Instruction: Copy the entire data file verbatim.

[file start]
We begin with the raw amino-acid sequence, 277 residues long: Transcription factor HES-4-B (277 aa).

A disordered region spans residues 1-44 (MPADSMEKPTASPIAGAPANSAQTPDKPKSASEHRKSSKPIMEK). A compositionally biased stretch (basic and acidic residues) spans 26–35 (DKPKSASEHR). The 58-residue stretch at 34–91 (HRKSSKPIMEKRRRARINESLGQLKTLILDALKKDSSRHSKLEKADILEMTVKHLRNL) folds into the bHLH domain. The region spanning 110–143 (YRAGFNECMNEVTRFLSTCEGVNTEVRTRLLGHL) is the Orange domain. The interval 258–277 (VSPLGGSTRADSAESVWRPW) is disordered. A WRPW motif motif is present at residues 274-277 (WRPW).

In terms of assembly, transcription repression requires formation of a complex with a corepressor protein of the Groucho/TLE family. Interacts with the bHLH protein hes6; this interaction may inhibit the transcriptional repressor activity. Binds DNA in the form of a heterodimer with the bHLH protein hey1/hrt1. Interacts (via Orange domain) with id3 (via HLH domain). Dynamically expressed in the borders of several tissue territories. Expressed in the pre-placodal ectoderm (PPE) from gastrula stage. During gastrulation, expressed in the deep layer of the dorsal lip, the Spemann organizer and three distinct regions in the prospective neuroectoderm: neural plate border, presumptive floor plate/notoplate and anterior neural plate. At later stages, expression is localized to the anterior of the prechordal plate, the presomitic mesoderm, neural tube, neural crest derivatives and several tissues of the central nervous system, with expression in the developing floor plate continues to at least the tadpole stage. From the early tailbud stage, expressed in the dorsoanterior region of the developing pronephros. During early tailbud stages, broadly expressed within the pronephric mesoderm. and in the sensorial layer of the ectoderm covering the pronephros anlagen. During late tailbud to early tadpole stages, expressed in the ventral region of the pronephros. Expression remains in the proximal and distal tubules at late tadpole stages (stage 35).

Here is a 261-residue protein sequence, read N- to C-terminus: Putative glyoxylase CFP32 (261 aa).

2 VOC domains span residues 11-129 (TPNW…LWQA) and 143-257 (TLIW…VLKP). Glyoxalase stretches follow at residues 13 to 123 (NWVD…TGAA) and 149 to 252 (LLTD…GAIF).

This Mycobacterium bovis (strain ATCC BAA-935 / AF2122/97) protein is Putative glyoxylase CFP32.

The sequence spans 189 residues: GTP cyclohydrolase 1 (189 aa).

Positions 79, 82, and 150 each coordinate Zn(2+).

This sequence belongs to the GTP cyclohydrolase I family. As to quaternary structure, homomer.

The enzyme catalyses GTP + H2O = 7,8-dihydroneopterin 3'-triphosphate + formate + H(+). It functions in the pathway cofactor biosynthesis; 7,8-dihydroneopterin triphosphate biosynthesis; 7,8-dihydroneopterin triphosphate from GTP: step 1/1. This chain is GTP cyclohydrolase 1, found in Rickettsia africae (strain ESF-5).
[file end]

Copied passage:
We begin with the raw amino-acid sequence, 277 residues long: Transcription factor HES-4-B (277 aa).

A disordered region spans residues 1-44 (MPADSMEKPTASPIAGAPANSAQTPDKPKSASEHRKSSKPIMEK). A compositionally biased stretch (basic and acidic residues) spans 26–35 (DKPKSASEHR). The 58-residue stretch at 34–91 (HRKSSKPIMEKRRRARINESLGQLKTLILDALKKDSSRHSKLEKADILEMTVKHLRNL) folds into the bHLH domain. The region spanning 110–143 (YRAGFNECMNEVTRFLSTCEGVNTEVRTRLLGHL) is the Orange domain. The interval 258–277 (VSPLGGSTRADSAESVWRPW) is disordered. A WRPW motif motif is present at residues 274-277 (WRPW).

In terms of assembly, transcription repression requires formation of a complex with a corepressor protein of the Groucho/TLE family. Interacts with the bHLH protein hes6; this interaction may inhibit the transcriptional repressor activity. Binds DNA in the form of a heterodimer with the bHLH protein hey1/hrt1. Interacts (via Orange domain) with id3 (via HLH domain). Dynamically expressed in the borders of several tissue territories. Expressed in the pre-placodal ectoderm (PPE) from gastrula stage. During gastrulation, expressed in the deep layer of the dorsal lip, the Spemann organizer and three distinct regions in the prospective neuroectoderm: neural plate border, presumptive floor plate/notoplate and anterior neural plate. At later stages, expression is localized to the anterior of the prechordal plate, the presomitic mesoderm, neural tube, neural crest derivatives and several tissues of the central nervous system, with expression in the developing floor plate continues to at least the tadpole stage. From the early tailbud stage, expressed in the dorsoanterior region of the developing pronephros. During early tailbud stages, broadly expressed within the pronephric mesoderm. and in the sensorial layer of the ectoderm covering the pronephros anlagen. During late tailbud to early tadpole stages, expressed in the ventral region of the pronephros. Expression remains in the proximal and distal tubules at late tadpole stages (stage 35).

Here is a 261-residue protein sequence, read N- to C-terminus: Putative glyoxylase CFP32 (261 aa).

2 VOC domains span residues 11-129 (TPNW…LWQA) and 143-257 (TLIW…VLKP). Glyoxalase stretches follow at residues 13 to 123 (NWVD…TGAA) and 149 to 252 (LLTD…GAIF).

This Mycobacterium bovis (strain ATCC BAA-935 / AF2122/97) protein is Putative glyoxylase CFP32.

The sequence spans 189 residues: GTP cyclohydrolase 1 (189 aa).

Positions 79, 82, and 150 each coordinate Zn(2+).

This sequence belongs to the GTP cyclohydrolase I family. As to quaternary structure, homomer.

The enzyme catalyses GTP + H2O = 7,8-dihydroneopterin 3'-triphosphate + formate + H(+). It functions in the pathway cofactor biosynthesis; 7,8-dihydroneopterin triphosphate biosynthesis; 7,8-dihydroneopterin triphosphate from GTP: step 1/1. This chain is GTP cyclohydrolase 1, found in Rickettsia africae (strain ESF-5).